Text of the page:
Automakers have traditionally used the lease as a way of making high-end cars and trucks more accessible for consumers who could not afford the full sticker price. But today, with credit more available and consumer confidence increasing, automakers are extending the strategy to more moderately priced cars, which in turn is helping bring about surprisingly strong sales results.
In August, automakers reported another month of double-digit increases, selling 1.5 million vehicles, a 17 percent gain over the same month last year. That puts the seasonally adjusted annual industry sales rate at a postrecession high of 16.09 million, up from 14.49 million a year ago.
It is a promising sign for the industry, which has steadily increased production throughout the year to meet rising demand.
“Attractive low lease payments have proven very effective at getting new-car buyers back into the market,” said Jessica Caldwell, a senior analyst at the industry researcher Edmunds.com.
In 2013, leasing has accounted for 26 percent of new-vehicle purchases, according to Edmunds.com. In the years before the recession, leasing accounted for 16 percent to 20 percent, with activity focused on high-end cars and trucks.
General Motors, the nation’s largest automaker, has reaped the rewards. On Wednesday it said that its August sales rose 14.7 percent, its strongest month since September 2008. Ford Motor Company, which has taken a more conservative approach on leasing, posted a rise of 12 percent, and the Chrysler Group, 11.5 percent. For all three companies, the increases were led by a mix of small and midsize cars and trucks.
Auto dealers also point to the revival in leasing, which slowed in the recession as G.M. and Chrysler worked through bankruptcy, as a factor. “Leasing has made an amazing recovery,” said Kirt Frye, president of Sunnyside Automotive Group in Middleburg Heights, Ohio. Higher residual values, thanks to a robust used car market, and record low interest rates mean lower monthly payments for buyers with good credit.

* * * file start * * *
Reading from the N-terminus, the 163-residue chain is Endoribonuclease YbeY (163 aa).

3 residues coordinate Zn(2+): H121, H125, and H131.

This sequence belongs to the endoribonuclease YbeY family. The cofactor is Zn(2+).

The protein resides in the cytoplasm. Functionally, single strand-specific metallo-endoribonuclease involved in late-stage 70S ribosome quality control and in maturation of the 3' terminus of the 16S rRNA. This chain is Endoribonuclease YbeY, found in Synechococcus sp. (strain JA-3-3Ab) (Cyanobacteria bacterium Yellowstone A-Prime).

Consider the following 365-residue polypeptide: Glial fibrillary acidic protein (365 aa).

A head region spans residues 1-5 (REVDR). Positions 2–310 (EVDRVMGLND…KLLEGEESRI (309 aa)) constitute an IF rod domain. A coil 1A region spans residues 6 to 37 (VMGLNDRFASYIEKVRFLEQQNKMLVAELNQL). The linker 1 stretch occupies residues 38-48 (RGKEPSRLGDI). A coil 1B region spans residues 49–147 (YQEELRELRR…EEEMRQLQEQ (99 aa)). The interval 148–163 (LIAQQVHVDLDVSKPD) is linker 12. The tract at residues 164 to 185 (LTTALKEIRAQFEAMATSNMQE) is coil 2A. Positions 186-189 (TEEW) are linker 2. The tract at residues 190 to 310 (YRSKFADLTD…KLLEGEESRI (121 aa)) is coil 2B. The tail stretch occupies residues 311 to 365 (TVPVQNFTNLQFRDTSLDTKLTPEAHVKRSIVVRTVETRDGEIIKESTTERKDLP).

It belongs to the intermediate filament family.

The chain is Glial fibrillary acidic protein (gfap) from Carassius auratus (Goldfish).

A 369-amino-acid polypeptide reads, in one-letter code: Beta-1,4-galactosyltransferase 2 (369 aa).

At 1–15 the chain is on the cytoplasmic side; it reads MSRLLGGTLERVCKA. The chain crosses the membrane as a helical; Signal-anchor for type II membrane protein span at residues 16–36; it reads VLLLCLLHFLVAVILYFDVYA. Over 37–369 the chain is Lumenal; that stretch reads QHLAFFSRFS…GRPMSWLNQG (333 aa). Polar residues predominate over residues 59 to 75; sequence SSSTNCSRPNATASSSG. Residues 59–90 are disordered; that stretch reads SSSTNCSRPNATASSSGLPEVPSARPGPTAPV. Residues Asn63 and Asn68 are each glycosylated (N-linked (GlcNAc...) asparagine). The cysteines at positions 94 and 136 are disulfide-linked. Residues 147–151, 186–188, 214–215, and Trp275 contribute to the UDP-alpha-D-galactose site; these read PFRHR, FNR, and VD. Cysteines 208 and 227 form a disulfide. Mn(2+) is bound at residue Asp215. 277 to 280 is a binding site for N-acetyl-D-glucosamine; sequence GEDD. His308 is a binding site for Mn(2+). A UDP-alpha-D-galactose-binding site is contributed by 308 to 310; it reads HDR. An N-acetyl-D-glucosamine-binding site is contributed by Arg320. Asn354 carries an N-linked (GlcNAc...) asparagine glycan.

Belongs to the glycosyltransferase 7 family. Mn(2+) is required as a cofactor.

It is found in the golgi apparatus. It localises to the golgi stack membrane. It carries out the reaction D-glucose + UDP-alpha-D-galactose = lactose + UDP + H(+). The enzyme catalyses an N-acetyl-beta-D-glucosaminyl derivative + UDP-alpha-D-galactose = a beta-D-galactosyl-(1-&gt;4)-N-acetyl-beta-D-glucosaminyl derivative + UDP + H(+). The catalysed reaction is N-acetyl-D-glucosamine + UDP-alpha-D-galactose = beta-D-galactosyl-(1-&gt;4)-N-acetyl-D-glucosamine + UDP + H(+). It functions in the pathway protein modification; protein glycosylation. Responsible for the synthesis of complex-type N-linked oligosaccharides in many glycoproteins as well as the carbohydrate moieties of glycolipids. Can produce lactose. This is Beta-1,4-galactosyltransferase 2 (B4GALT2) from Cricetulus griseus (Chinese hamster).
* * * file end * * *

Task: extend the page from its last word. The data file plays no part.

The average monthly lease payment was $408, down from $416 last year, according to Experian Automotive, which analyzes automotive data.
At Sunnyside, leases make up one out of three vehicles sold at the dealership’s Chevrolet, Toyota, Honda and Mitsubishi marquees, Mr. Frye said. That rate is up from one out of five vehicles sold 18 months ago.
The dealership’s luxury Audi brand continues to sell about 60 percent of its vehicles through leases, which is in line with the high-end automaker’s usual business. But the real growth in leasing has come from the $199 monthly payments offered regionally this summer on the Chevrolet Malibu, Honda Accord and Toyota Camry midsize sedans, Mr. Frye said.
“I think that with the $199 price point, people say, ‘Yeah, I see the value there,’ ” Mr. Frye said.
The strategy appears to be working. In the highly competitive market for midsize sedans, Toyota sold 44,713 Camrys last month, a year-over-year increase of 21.8 percent. Honda Accord sales rose 10.8 percent, to 38,559 vehicles. The Chevrolet Malibu trailed larger competitors, selling 16,890 vehicles, but increased monthly sales 16.5 percent.
All four of G.M.’s brands showed double-digit sales increases in August. Cadillac posted the largest growth, with sales rising 38 percent; it was the best monthly showing for the brand since 1989. Buick’s sales jumped 37 percent, the strongest results in a decade. Sales of the automaker’s GMC brand jumped 14 percent, and its Chevrolet brand rose 10 percent.
“Our transformed lineup of cars, trucks and crossovers is performing very, very well,” said Kurt McNeil, G.M.’s vice president of United States sales operations.
Ford reported its best month for retail sales since August 2006. The midsize Fusion had good gains after Ford increased production at its Flat Rock assembly plant. Sales of its small cars, like the Fiesta subcompact and C-Max, rose 30 percent, while sales of the F-Series increased 22 percent.
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